[00:33:05] So now he can have your typical, you know, small, small little business here and he can make a living. Oh. So and of us, you know, let's say the United States side, you know, the beneficiary of this. You are creating jobs. It's, it's very important. I mean, you, you, you, you know, 3000 investment. The investors is creating 30,000 jobs, 30,000, you know, 10.

[00:33:30] And most projects have a buffer. At least 30, 40, 50%, some even higher. So you're talking about 50,000 jobs per year, maybe more that are being created through this system. So U US is also benefiting out of this, there's no question. Okay. 

[00:33:47] Wendy: And what about the individuals? , you know, what kind of roles do they go into and how are they benefiting from, you know, so now tie it into the global marketing.

[00:33:56] Are they getting into global business? Are they doing more local business? What do they learn from living in the United States? Do they stay in the United States? These are all the kind of questions I have about the, the people who are 

[00:34:07] Marko: going through this. They, they try to do what they did back in their countries if they're not retired, you know, if they are in the age that and we are talking about, again, a very small stroke section because I already am on record that 80% are are students are.

[00:34:23] So we're talking about a smaller amount number of people. Well, yeah, 

[00:34:27] Wendy: no, I'm talking about the students too. 

[00:34:29] Marko: I mean, if 80% of the, the students get their, I mean the students. Having a life here, just like a regular American who goes to college and whatever, you know, specialty. They, the, they, they're it in it, they're in legal, they're in med school.

[00:34:45] I mean, they're in, you know what, what specialty they're in every specialty. . And, and they, you know what basically the e b five provides them is freedom. So once they get the green card, even an application, Wendy, you know, the, the fact that you have an application pending is makes the job search much, much easier.

[00:35:08] I mean, I went with myself, you know, I, I, I came here, you know, without, without the green card and I graduated and you. When, when I was doing interviewing up until the dreaded question that used to come to me. So how are you planning to, you know, work for us? Like, in other words, we like you, you know, you, you have the skills, how you, how you gonna work for us?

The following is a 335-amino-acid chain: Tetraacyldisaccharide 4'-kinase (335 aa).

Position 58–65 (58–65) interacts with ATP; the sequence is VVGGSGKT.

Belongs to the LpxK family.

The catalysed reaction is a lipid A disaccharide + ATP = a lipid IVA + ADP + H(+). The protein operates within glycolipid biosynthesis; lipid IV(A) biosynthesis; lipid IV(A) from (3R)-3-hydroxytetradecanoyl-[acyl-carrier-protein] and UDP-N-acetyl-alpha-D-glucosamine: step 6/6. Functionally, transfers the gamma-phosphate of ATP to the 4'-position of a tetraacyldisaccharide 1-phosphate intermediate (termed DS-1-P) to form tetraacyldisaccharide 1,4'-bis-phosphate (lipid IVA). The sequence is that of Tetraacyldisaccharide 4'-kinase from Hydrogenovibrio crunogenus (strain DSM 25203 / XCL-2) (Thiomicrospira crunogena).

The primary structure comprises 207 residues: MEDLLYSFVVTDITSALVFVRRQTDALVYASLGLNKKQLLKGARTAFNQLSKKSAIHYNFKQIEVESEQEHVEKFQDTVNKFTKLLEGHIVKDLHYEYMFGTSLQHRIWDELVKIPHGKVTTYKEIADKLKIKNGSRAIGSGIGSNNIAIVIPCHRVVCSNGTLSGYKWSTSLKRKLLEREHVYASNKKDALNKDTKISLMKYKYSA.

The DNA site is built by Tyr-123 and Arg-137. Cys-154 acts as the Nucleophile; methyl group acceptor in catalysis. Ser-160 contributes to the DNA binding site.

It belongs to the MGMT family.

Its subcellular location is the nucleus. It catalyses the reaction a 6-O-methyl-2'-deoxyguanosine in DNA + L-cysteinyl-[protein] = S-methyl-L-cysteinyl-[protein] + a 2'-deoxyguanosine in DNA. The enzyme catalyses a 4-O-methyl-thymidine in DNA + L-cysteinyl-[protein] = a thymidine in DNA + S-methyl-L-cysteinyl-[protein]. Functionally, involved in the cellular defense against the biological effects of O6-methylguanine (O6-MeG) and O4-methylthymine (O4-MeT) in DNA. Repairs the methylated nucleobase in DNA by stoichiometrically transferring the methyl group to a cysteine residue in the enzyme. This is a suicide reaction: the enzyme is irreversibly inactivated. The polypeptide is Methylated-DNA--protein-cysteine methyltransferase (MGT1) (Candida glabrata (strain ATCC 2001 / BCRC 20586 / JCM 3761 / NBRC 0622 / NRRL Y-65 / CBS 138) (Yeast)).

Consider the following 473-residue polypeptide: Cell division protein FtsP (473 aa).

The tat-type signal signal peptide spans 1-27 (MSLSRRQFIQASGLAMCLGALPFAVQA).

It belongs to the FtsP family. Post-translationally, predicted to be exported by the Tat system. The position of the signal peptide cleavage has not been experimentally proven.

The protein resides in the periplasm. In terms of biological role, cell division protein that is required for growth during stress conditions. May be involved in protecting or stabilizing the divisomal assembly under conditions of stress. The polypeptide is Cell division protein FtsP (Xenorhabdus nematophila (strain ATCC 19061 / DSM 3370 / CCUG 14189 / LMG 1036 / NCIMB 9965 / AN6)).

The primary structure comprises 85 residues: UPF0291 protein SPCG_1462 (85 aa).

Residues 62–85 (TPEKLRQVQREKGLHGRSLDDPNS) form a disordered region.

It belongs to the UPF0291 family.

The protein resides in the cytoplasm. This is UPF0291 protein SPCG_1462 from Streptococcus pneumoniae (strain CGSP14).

[00:35:30] So I would say, you know, I was hoping that you would sponsor me, , and they go like, we'll be back to you. We'll, we'll we will, we will get back to. , that was the last thing that I would hear from. We will get back to you. So since this, you, you won't, you won't hear this with a, with a e B five applicant, when they say, how are you planning to work for us?

[00:35:50] He's not gonna say, I was hoping that you would sponsor me. He will say, I have an EB5 application. And guess what? I just got my labor certificate approved because I applied, you know, three months, six months ago. I can work for you. , this is huge because the alternative is that they can work as an O P T, you know, whether the O P T is optional practical training.

[00:36:13] Mm-hmm. . So on a non STEM student, you know, who's not science technology engineering or math. These are stem. STEM is, you know, those four areas. If you are not one of those, you get one year. That's it. One year of O P t. After that, you gotta go. Your country stem gets three years, but either way, the employer, you know, is going to train you, is gonna spend mo time on you, money on you to, to, you know, and then all of a sudden you gotta go back because you don't have the right visa.

[00:36:45] Now, the H one B, which was very popular, you know, in my time, you know, when, when, when, when I went through this process is now subject to. . So the employer gives you a job offer as a, as you know, when you're, you know, graduating your job offer, but your name has to be picked from the lottery. It's 25% chances, 30% chances that your name will be picked if it's not picked Quebec again.